This suggests that most teams in the Giro have kept their squads loaded with one-day riders and/or sprinters, having judged that Pogačar is so superior to any GC rider in their ranks that it would be much more judicious to invest energy and resources in the quest of what is possible.

But a Grand Tour is three weeks long so Pogačar’s biggest opponents will almost certainly be the course itself and the weather, which has been very unfriendly to road racers this year. As we’ve unfortunately learned too often, anything can happen on a slick road. In addition, it only takes one bad day in a Grand Tour to turn the game around, as Pogačar discovered on stage 17 of last year’s Tour. True, he had lost training time in the runup to the race because he broke his wrist in the Liège-Bastogne-Liège and was probably not his best. This year, on the contrary, he has raced little, has won almost every race he rode in and appears to be in the form of his life coming into the Giro.

All things being equal, and barring accident or illness, he should win the race by at least 5 minutes but probably more. Knowing his appetite for domination, he will not take it easy even after he has sewed up the red jersey. In 2006, Ivan Basso won the Giro by an astonishing 9:16. I can see Pogačar using that result as a benchmark if everything goes his way.

The real suspense will therefore be in the race for the points classification, and that is why most teams have loaded up on sprinters and leadout riders. There are six stages in the race suited for a bunch sprint, with another two or three lumpy stages that could also end in a sprint, depending on how the stage is run.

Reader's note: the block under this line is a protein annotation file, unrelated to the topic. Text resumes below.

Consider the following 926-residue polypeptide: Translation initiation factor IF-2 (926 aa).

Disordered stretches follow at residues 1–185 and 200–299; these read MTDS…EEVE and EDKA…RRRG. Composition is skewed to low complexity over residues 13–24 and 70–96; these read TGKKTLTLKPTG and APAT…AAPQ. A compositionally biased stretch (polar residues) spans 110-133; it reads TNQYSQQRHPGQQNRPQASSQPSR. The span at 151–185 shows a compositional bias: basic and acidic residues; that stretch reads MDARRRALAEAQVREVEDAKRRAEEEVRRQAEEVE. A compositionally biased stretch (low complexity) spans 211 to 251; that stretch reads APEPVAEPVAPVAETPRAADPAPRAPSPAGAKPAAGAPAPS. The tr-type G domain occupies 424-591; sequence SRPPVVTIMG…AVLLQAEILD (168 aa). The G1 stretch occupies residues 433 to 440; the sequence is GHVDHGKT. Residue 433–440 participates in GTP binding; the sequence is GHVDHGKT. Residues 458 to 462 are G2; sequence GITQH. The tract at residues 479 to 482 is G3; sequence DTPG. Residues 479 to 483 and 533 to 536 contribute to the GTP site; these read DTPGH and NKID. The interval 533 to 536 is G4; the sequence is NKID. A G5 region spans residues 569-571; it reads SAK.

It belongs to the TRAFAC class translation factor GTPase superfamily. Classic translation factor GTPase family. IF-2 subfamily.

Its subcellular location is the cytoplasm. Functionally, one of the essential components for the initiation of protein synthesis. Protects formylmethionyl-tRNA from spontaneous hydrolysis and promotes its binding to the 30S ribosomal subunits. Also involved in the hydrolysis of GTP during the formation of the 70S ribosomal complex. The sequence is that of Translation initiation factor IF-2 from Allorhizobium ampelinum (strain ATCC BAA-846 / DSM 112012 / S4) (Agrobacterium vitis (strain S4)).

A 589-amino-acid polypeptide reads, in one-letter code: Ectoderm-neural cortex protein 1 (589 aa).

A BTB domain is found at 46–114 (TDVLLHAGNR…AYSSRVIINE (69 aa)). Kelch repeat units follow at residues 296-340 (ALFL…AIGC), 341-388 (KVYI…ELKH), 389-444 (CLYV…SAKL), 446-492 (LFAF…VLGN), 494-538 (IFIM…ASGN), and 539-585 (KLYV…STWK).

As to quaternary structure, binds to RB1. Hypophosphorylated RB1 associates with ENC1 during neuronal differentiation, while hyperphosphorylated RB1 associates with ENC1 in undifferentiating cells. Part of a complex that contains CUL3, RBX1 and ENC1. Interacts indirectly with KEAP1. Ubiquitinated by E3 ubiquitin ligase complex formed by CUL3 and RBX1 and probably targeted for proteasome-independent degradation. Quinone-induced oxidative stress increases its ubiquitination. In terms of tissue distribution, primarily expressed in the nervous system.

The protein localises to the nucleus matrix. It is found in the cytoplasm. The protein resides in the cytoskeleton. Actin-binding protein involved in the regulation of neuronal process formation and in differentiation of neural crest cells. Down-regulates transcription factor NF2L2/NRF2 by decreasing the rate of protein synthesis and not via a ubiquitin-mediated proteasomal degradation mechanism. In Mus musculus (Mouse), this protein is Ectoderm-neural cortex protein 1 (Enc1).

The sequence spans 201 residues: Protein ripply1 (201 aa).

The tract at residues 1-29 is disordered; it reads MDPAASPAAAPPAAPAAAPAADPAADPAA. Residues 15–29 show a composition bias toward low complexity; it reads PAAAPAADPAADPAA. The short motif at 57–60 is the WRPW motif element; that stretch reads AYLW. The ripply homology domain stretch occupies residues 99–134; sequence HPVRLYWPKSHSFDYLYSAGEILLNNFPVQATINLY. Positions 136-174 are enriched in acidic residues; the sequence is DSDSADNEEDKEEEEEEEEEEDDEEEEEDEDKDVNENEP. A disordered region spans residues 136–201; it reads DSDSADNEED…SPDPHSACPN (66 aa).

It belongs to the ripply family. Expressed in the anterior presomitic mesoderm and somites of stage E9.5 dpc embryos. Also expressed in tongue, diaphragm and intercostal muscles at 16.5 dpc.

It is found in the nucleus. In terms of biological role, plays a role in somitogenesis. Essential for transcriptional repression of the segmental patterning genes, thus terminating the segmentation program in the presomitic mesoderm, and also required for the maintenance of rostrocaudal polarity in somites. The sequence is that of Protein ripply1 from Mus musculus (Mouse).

The favourites are Olaf Kooij (Visma–Lease a Bike), Tim Merlier (Soudal–Quick Step), Caleb Ewan (Jaco AlUla), Jonathan Milan (Lidl Trek), Biniam Girmay (Intermarché-Wanty) and Kaden Groves (Alpecin-Deceuninck). That many top-level sprinters in a Grand Tour should make for some fascinating racing. I have absolutely no idea who will win the purple, or ciclamino, jersey for the points winner.

The 23-year-old Milan won last year’s purple jersey and is probably the favourite this year, on that basis alone. But it won’t be easy. Kooij is only 22 and is riding in his first Grand Tour. He racked up four wins this spring and has a total of 32 victories in his brief career. He may be the next big thing in sprinting but first, he has to prove that he can finish a difficult three-week race. Merlier, who is 31, has had a big spring with nine wins. But he has already raced in three Grand Tours with nothing to show for it and his team is in a slump.

The 29-year-old Ewan has 61 wins to his credit but he is coming off a bad year. He has to prove that he is back to his old form, in which he won five Giro stages and five stages in the Tour. Girmay and Groves have not shown good form this spring, though the 24-year-old Eritrean boasts a victory in the 2022 Giro and will be looking for a repeat. Groves has not won a race this year, though he may have been saving his legs for the Giro. He won the green jersey in the 2023 Vuelta and a stage in the Giro the same year, so he definitely has the chops.

Your guess is as good as mine – though I am looking forward to watching Kooij against Milan in the closing 100 m of a stage.